Massey Ferguson


Massey Harris was formed in 1891 in Toronto Canada from a merger of two companies who manufactured farm implements. The popular tractor they initially produced was the Model 25 which was available in the 1930s and 40s. Another Massey tractor of the same era was the 101 which was driven by a 24hp Chrysler in-line six cylinder engine together with the Twin Power Challenger powered by a 4 cylinder 36hp engine. The company chose a red and straw yellow colour scheme for its tractors produced in the 1930s. The company brought out a new range of tractors in 1947 which were Models 11, 20, 30 and 55 which were added to the model 44, more than 32,000 Model 30 tractors were made before 1953 when the company merged with Ferguson.

Massey Harris Pony

The tractor built in the largest numbers by Massey-Harris prior to the merger was the Massey Harris Pony, this was a small tractor and proved popular in overseas markets than the domestic markets of North America, where it was considered too small for many farming applications. It was manufactured and assembled in the Canadian Woodstock plant from 1947 and then the Marquette in France from 1951, in a decade more than 121,000 Pony tractors were produced, the initial version of the Pony was powered by a four cylinder Continental engine driving a three speed transmission with one reverse gear, its top speed was 7miles per hour and produced 11hp. The Pony was a basic tractor in its initial form but was refined and upgraded over the life of its production run. Canadian production was ceased in 1954, but in 1957 the 820 Pony was offered by the French factory with a German made Hanomag diesel engine and a five speed gearbox. The launch of the Pony 821 in 1959 carried further refinements. The French factory produced around 90,000 of the Pony tractors produced, this was Massey Harris’s first real European sales success.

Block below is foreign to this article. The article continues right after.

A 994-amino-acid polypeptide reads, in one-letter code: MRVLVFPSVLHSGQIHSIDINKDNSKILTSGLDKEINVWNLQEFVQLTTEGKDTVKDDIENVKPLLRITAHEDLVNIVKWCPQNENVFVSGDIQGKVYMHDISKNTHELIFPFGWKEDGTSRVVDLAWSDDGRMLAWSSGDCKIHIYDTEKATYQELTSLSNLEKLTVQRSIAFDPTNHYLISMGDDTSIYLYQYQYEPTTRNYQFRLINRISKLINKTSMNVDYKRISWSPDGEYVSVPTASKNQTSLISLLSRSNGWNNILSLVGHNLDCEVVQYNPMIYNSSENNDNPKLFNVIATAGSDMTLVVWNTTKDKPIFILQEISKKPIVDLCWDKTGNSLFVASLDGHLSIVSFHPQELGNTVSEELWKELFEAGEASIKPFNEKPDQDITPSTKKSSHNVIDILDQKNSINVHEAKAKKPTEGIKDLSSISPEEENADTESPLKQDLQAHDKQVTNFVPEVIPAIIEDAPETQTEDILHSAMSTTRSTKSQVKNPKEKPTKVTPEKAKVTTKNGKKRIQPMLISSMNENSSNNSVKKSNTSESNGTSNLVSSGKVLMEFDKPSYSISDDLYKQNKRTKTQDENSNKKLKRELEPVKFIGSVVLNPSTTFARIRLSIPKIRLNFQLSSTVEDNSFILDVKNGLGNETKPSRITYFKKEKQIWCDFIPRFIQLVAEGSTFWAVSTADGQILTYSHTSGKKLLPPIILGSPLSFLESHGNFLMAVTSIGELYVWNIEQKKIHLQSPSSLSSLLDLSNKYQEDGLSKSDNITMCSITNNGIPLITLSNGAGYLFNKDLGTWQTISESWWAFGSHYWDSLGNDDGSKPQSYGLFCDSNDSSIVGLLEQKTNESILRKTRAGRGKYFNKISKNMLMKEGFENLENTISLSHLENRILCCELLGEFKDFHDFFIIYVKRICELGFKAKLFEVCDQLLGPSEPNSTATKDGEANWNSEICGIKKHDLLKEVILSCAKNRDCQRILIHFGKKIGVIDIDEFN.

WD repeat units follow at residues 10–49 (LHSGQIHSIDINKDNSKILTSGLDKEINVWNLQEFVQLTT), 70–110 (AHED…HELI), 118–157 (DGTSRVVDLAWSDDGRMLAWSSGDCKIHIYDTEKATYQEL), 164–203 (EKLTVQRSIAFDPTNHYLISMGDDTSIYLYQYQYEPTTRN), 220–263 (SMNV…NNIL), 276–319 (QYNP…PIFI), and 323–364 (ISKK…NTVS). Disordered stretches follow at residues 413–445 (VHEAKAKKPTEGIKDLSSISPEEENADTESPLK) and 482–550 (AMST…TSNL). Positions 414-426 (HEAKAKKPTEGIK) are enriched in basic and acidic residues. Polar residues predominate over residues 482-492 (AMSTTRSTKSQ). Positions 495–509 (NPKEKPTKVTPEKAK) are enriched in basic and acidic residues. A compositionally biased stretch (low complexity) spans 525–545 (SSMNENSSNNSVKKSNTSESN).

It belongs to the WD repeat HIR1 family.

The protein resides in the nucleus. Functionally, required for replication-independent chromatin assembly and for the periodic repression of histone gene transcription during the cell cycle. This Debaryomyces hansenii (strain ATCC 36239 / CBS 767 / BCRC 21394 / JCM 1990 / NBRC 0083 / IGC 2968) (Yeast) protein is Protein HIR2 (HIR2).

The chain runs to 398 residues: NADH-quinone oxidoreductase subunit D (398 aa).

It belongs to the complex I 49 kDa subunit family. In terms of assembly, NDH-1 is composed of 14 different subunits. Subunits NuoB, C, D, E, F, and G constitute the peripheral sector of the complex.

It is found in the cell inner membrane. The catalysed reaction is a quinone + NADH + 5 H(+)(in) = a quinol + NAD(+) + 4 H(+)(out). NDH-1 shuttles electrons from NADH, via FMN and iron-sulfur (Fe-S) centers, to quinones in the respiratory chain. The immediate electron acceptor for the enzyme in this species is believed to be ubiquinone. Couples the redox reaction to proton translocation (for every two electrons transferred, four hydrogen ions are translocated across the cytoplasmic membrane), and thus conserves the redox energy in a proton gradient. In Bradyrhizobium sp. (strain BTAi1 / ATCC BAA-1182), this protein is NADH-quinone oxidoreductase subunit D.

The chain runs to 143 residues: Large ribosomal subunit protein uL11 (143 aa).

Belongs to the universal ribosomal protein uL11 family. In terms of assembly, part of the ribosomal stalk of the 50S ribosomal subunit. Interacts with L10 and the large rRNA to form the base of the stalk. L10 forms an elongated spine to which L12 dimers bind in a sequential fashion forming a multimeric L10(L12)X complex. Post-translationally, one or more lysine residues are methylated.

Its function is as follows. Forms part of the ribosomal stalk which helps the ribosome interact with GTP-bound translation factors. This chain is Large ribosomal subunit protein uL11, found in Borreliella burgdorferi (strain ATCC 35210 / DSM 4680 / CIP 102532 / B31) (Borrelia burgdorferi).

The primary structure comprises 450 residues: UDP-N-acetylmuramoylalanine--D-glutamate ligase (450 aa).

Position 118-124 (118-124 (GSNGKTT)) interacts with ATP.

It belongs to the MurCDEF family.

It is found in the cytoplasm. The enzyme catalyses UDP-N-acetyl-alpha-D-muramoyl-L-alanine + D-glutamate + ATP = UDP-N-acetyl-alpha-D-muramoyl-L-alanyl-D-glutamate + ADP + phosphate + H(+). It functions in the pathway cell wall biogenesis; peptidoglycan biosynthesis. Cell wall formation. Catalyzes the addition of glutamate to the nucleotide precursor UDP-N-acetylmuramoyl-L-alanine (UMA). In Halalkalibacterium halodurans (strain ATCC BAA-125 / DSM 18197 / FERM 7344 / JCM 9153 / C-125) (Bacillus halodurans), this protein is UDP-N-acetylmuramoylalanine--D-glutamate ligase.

Massey Harris 745 Powered by Perkins Engine

The post-war Model 44 proved a success in the United States where 90,000 were made at Racine, Wisconsin, it featured the rounded pre-body styling but was mechanically new, there was a choice of four-cylinder engines that used either petrol, paraffin or diesel. This model was chosen as its tractor to enter the UK market and started production of them in Manchester in 1948 although operations were moved to north to Kilmarnock, Scotland, this was largely an assembly operation with CKD parts imported from Racine. Around 17.000 were manufactured in total of which 11,000 were offered with a Perkins engine variant between 1954 and 1957 in Kilmarnock, called the 745, before production was halted in 1957 after the merger with Ferguson, the merged company was renamed Massey-Ferguson where a new line of tractors was introduced.


The original Ferguson tractor company evolved from an arrangement made with David Brown and later a partnership between Harry Ferguson and Henry Ford. Harry Ferguson had installed the innovative three-point hitching system on David Brown Tractors. Following this he subsequently made a deal with Henry Ford through a ‘handshake agreement’ although Ford and Ferguson later went their separate ways, although litigation followed when Ferguson opened its own Detroit factory. Ferguson claiming that Ford had used the Ferguson system on its 8N tractors which was considered a violation of Harry’s patent. Ferguson won the case receiving considerable damages from Ford for patent infringement and loss of business.